The What-if Question Genie This is my newest interactive page! My genie will conjure up crazy What-If questions to inspire your stories. All ages will enjoy the off-the-wall ideas! And you get to be the chef.
Introduce multi-genre writing in the context of community service. When Michael rode his bike without training wheels for the first time, this occasion provided a worthwhile topic to write about.
We became a community.
Establish an email dialogue between students from different schools who are reading the same book. When high school teacher Karen Murar and college instructor Elaine Ware, teacher-consultants with the Western Pennsylvania Writing Projectdiscovered students were scheduled to read the August Wilson play Fences at the same time, they set up email communication between students to allow some "teacherless talk" about the text.
Rather than typical teacher-led discussion, the project fostered independent conversation between students. Formal classroom discussion of the play did not occur until students had completed all email correspondence. Though teachers were not involved in student online dialogues, the conversations evidenced the same reading strategies promoted in teacher-led discussion, including predication, clarification, interpretation, and others.
Back to top 3.
Use writing to improve relations among students. Diane Waff, co-director of the Philadelphia Writing Projecttaught in an urban school where boys outnumbered girls four to one in her classroom. The situation left girls feeling overwhelmed, according to Waff, and their "voices faded into the background, overpowered by more aggressive male voices.
She then introduced literature that considered relationships between the sexes, focusing on themes of romance, love, and marriage.
In the beginning there was a great dissonance between male and female responses. According to Waff, "Girls focused on feelings; boys focused on sex, money, and the fleeting nature of romantic attachment.
Help student writers draw rich chunks of writing from endless sprawl. Jan Matsuoka, a teacher-consultant with the Bay Area Writing Project Californiadescribes a revision conference she held with a third grade English language learner named Sandee, who had written about a recent trip to Los Angeles.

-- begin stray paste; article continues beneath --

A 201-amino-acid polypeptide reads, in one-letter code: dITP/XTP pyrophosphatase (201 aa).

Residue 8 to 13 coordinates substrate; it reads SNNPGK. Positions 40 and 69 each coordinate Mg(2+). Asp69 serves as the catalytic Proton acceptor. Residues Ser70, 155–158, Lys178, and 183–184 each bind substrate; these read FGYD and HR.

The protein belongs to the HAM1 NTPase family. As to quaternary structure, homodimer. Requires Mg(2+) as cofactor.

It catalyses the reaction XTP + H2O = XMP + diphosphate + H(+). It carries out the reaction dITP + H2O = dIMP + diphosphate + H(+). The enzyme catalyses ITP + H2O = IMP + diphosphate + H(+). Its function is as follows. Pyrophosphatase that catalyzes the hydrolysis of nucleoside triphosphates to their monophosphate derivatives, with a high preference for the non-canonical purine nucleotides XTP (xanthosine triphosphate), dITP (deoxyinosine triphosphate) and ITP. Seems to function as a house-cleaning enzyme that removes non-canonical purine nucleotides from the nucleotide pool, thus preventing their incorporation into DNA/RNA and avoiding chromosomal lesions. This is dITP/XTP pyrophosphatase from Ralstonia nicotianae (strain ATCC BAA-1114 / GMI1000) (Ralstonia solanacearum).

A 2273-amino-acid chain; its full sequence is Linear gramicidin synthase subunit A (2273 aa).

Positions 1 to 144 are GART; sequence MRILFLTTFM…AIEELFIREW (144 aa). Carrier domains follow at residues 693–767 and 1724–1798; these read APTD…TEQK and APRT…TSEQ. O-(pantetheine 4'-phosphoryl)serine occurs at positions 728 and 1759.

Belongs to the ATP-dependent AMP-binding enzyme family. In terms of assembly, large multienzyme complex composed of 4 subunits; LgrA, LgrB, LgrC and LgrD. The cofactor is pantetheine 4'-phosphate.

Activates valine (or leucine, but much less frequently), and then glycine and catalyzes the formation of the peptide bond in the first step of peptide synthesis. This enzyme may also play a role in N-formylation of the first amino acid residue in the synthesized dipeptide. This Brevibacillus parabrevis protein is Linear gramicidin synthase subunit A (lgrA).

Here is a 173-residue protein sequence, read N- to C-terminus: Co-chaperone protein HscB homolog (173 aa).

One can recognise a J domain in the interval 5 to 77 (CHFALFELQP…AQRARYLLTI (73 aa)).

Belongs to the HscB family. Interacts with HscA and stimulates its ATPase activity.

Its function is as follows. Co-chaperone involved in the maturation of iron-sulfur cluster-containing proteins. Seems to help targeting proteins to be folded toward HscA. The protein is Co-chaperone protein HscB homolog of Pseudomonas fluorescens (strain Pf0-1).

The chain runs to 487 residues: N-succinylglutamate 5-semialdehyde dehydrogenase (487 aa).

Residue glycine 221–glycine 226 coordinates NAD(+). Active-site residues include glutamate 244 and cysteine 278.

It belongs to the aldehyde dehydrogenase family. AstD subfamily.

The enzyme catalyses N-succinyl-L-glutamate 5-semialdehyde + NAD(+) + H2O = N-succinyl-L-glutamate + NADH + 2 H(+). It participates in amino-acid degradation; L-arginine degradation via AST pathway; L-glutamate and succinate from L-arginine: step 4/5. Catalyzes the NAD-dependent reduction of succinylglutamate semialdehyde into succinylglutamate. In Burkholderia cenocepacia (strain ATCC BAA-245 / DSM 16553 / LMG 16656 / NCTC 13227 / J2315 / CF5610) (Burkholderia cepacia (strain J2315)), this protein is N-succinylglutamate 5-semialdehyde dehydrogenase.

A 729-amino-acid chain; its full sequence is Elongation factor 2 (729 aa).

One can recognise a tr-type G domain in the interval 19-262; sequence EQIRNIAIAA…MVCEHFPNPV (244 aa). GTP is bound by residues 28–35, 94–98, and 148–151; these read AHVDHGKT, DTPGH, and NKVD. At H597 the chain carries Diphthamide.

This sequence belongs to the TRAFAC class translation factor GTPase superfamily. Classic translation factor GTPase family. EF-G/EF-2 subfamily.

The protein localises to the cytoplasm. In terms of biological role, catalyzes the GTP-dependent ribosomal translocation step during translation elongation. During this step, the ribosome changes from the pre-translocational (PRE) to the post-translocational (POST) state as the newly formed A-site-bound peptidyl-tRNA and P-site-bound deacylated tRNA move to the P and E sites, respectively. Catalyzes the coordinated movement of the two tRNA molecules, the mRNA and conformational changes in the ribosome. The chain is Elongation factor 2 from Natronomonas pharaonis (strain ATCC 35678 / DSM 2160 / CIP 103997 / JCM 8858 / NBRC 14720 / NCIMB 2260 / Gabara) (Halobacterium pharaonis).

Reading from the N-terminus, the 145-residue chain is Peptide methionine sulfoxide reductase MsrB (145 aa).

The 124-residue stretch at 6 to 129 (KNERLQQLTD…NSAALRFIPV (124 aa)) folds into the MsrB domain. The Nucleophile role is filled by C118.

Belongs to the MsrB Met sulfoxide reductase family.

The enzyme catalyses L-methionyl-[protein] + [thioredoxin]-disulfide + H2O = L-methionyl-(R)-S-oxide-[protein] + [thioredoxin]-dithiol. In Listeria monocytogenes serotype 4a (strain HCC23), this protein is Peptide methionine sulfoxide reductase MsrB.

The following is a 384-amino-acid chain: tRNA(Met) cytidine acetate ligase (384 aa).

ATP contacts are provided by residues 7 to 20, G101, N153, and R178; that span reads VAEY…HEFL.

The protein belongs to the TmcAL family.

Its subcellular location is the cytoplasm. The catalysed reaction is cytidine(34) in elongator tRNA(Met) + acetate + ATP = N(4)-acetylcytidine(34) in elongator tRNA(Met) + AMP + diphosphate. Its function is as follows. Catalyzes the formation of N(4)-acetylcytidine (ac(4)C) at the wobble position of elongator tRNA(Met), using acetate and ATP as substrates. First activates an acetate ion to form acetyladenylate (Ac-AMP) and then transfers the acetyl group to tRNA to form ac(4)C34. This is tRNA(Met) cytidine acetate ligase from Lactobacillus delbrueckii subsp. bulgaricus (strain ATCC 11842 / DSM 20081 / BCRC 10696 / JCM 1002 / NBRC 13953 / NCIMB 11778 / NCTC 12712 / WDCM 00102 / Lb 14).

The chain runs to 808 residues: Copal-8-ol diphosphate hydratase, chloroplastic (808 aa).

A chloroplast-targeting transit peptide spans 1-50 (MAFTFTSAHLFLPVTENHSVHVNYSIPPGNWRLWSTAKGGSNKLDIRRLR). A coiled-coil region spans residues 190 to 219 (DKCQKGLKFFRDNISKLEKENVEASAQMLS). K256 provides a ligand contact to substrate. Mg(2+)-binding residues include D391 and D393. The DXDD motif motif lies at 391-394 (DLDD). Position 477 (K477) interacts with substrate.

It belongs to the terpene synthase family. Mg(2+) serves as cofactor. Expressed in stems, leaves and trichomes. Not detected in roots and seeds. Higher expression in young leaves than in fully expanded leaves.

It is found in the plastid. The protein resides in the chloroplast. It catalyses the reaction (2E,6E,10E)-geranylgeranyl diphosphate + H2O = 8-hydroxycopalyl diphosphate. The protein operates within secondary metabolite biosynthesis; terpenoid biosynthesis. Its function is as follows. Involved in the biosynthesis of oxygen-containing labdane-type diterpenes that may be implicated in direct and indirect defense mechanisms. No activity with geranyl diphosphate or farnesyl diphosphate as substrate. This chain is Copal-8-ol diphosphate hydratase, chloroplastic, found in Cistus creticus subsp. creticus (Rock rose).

I made a small frame out of a piece of paper and placed it down on one of her drawings — a sketch she had made of a visit with her grandmother. Back to top 5. For each letter of the alphabet, the students find an appropriately descriptive word for themselves.
Students elaborate on the word by writing sentences and creating an illustration. In the process, they make extensive use of the dictionary and thesaurus. One student describes her personality as sometimes "caustic," illustrating the word with a photograph of a burning car in a war zone.
Her caption explains that she understands the hurt her "burning" sarcastic remarks can generate. Back to top 6. Help students analyze text by asking them to imagine dialogue between authors. John Levine, a teacher-consultant with the Bay Area Writing Project Californiahelps his college freshmen integrate the ideas of several writers into a single analytical essay by asking them to create a dialogue among those writers.
He tells his students, for instance, "imagine you are the moderator of a panel discussion on the topic these writers are discussing. The essay follows from this preparation. Back to top 7. Spotlight language and use group brainstorming to help students create poetry.
The following is a group poem created by second grade students of Michelle Fleer, a teacher-consultant with the Dakota Writing Project South Dakota.
Underwater Crabs crawl patiently along the ocean floor searching for prey. Fish soundlessly weave their way through slippery seaweed Whales whisper to others as they slide through the salty water.Writing a narrative essay is about telling a story using your original voice.
Good narrative essays have a touch of poetics. Characters and settings should be described with flare, but the descriptions shouldn’t slow the plot to a crawl. 30 Ideas for Teaching Writing.
Summary: Few sources available today offer writing teachers such succinct, practice-based help—which is one reason why 30 Ideas for Teaching Writing was the winner of the Association of Education Publishers Distinguished Achievement Award for .
How to come up with short story ideas We get it: writing prompts are an excellent resource, but you want to know how to come up with your own story ideas. Here are four of our go-to tricks when thinking of interesting things to write about.
Creative Writing Prompts collection of writing prompts and story starters for writers. Come up with creative content for blogs and blog stories with the help of these creative writing ideas. Hundreds of short story ideas and free fiction writing prompts that you can use for own creative writing.
Bye-bye Writer’s Block! And check out our free writing courses on how to write a story. Top Rated Plus. Sellers with highest buyer ratings; Returns, money back; Ships in a Make Money When You Sell · World's Largest Selection · >80% Items Are New · Under $10Categories: Books, Textbooks & Educational Books, Other Books and more.